Like most dentists, I joined the profession because I love to help people improve their oral health. We are dentists because we love dentistry. Still, I think many of us have questioned our decision during the past couple of years. If I had realized that part of my journey would include navigating through a global pandemic, supply chain headaches, and severe labor shortages, would I have chosen the same path? For many, the answer is no—solo practitioners are selling their practices at an increasingly growing rate. But for those of us who are still working hard to do what we love, another curveball recently hit.
With everything being thrown at us these days, I was absolutely shocked to see one of the largest dental PPO networks send letters to a large swath of providers to let us know they are significantly cutting their reimbursement rates. Supply costs up, labor costs up, and now this? Stagnant or declining reimbursement rates is a recipe for profit margins going even further down the tubes. Faaaantastic.
While I share your frustrations, I want you to know that we have the ability to take back control of our business’s bottom lines. How? By dropping network participation and reducing dependence on these PPO plans. I know, it isn’t a simple decision, and I wish it were. But it doesn’t have to be an impossible one either. I’ll share four steps that can help.
Step 1: Evaluate your practice
First things first. You need to understand where you fall in terms of your patient base and participation in your various PPO plans. “Every practice should continually analyze each plan and eliminate plans that reimburse poorly,” advises Dr. Roger Levin, a leading practice management expert. “They should continually focus on building the fee-for-service side of their practice. It is important to do this gradually and using real data.”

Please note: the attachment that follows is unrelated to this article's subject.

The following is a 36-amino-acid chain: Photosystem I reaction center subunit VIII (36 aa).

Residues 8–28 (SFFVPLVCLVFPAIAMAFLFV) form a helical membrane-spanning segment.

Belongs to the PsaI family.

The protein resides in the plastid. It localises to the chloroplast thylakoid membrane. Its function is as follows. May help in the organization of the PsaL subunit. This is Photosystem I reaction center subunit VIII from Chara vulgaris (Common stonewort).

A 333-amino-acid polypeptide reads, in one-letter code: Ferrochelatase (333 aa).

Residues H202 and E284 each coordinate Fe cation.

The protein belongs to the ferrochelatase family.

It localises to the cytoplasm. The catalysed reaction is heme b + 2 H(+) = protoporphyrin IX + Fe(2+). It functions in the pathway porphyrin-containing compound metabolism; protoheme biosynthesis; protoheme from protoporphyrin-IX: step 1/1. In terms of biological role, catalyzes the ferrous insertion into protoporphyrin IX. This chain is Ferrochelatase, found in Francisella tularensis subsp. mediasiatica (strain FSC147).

Begin to organize the data by plan in a spreadsheet that lists a few key metrics:
- Top 15 procedures by revenue in your office (for that plan)
- Your reimbursement rate for each of these codes (for that plan)
- Number of patients in the plan
- Percentage of your patient base in the plan
- Total new patients per month that you average from this plan
- Total annual revenue generated from the plan
- Total annual write-offs attributed to this plan
In addition to compiling these essential details, ask yourself:
- How close to capacity is my office? How far out am I booked for new patients?
- What is the mix of PPO plan participation among the top employers in my area?
- What are the out-of-network coverages for the different plans?
- Do I have a dental membership plan?
Using these metrics and questions, you will be able to paint a picture of where you should start in terms of parting ways with your PPOs.
Step 2: Decide on the plan(s) to drop
Understand that when you drop a PPO plan, you’re going to lose some patients from that plan. Anyone who tells you otherwise does not understand the commoditization of dentistry. But that’s OK. Approach this with the intent to minimize patient loss rather than eliminate it. With a smart strategy you can actually increase practice revenue.
It is important to remember that when you drop a low-reimbursing PPO, you don’t need to keep all of your patients to generate the same net profit you achieved while participating. The write-offs from the PPOs resulted in far less profit per patient, so you need fewer fee-for-service patients to make up the difference. You can find a calculator to determine the exact number based on your unique situation at dentalhq.com/out-of-network.